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Published by: Allied Business Academies
Published in: "Academy of Information and Management Sciences Journal", 2004
Length: 14 pages

Abstract

This paper evaluates the stability of the efficiency scores of the three largest American automotive companies over three 4-year windows (1986-1989, 1990-1993, and 1994-1997). The study employs a nonparametric technique called Data Envelopment Analysis (DEA), in particular DEA window analysis, to evaluate the stability of the companies' efficiency. The automotive firms are classified based on their stability scores, using cluster analysis into four groups: efficient stable, efficient unstable, inefficient unstable, and inefficient stable. The results of two DEA models (CCR and BCC) are consistent to a great extent in classifying the firms over the three 4-year windows. Both models indicate that, for the studied period, Ford Motor Company is classified by both DEA models 92% (22/24) of the time as either efficient stable or efficient unstable. Chrysler Corporation is classified 71% (17/24) of the time as efficient stable or efficient unstable. On the other hand, General Motors Company is classified 67% (16/24) as efficient stable or efficient unstable. The empirical results reveal that each company could have reduced advertising spending, total assets and number of employees while maintaining sales volume and market share during the period.

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Abstract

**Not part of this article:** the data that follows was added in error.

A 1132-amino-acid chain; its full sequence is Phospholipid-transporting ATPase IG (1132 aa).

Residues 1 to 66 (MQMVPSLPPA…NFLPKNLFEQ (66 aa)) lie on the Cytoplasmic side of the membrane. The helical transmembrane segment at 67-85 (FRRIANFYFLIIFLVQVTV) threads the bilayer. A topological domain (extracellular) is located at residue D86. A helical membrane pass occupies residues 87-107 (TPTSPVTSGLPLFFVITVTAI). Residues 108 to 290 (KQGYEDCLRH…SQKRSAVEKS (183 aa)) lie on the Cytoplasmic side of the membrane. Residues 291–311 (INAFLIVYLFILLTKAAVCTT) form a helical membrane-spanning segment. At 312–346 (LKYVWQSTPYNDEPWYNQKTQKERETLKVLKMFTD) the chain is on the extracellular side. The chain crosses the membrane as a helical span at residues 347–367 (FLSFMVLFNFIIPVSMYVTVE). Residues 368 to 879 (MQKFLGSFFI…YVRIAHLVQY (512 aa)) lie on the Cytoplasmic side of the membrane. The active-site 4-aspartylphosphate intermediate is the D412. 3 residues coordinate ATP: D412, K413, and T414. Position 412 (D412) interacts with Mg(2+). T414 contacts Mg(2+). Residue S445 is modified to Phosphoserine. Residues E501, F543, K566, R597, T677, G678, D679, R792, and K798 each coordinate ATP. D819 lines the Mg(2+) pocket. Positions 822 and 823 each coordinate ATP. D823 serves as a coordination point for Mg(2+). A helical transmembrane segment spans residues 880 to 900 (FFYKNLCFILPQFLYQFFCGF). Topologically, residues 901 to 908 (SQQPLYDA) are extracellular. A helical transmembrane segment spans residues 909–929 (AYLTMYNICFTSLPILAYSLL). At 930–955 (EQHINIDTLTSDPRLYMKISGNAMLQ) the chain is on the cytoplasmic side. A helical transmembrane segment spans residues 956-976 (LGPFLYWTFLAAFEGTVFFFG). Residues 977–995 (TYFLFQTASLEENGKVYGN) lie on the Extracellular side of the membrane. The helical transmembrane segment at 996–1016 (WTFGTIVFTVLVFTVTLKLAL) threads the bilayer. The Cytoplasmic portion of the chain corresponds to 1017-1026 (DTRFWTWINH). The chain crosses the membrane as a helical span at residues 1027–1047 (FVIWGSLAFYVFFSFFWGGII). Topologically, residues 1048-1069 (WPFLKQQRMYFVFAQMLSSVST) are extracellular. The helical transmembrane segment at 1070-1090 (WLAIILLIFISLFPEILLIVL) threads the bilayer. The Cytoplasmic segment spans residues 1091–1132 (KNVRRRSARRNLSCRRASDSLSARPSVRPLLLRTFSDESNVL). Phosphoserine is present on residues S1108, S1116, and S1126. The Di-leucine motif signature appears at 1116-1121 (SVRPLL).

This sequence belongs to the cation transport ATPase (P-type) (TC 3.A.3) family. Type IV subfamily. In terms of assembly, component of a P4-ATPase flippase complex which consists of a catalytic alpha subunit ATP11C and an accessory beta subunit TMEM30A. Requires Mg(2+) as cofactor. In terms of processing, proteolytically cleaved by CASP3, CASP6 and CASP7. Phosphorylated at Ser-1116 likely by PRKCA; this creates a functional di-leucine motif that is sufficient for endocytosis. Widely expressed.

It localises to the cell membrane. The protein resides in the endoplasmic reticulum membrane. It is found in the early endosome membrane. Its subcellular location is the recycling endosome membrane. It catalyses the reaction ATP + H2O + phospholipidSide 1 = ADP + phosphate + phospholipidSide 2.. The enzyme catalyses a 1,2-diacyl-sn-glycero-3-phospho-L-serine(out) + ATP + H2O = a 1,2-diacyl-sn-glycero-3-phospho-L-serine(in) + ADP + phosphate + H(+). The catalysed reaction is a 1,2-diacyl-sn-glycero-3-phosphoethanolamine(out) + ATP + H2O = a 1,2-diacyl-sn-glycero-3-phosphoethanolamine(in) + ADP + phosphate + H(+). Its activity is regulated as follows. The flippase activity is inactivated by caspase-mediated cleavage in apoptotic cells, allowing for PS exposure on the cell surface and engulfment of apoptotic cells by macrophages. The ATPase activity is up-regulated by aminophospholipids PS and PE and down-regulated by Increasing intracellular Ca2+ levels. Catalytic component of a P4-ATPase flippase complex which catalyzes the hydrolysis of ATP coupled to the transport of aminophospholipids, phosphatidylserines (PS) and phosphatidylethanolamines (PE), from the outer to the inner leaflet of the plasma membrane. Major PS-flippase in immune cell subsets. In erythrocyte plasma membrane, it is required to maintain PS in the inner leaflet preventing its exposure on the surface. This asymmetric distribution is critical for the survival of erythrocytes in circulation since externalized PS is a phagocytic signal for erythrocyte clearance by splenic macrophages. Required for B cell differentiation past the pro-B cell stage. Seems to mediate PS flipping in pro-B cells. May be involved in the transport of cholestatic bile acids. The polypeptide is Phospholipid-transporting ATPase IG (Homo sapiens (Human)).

This paper evaluates the stability of the efficiency scores of the three largest American automotive companies over three 4-year windows (1986-1989, 1990-1993, and 1994-1997). The study employs a nonparametric technique called Data Envelopment Analysis (DEA), in particular DEA window analysis, to evaluate the stability of the companies' efficiency. The automotive firms are classified based on their stability scores, using cluster analysis into four groups: efficient stable, efficient unstable, inefficient unstable, and inefficient stable. The results of two DEA models (CCR and BCC) are consistent to a great extent in classifying the firms over the three 4-year windows. Both models indicate that, for the studied period, Ford Motor Company is classified by both DEA models 92% (22/24) of the time as either efficient stable or efficient unstable. Chrysler Corporation is classified 71% (17/24) of the time as efficient stable or efficient unstable. On the other hand, General Motors Company is classified 67% (16/24) as efficient stable or efficient unstable. The empirical results reveal that each company could have reduced advertising spending, total assets and number of employees while maintaining sales volume and market share during the period.

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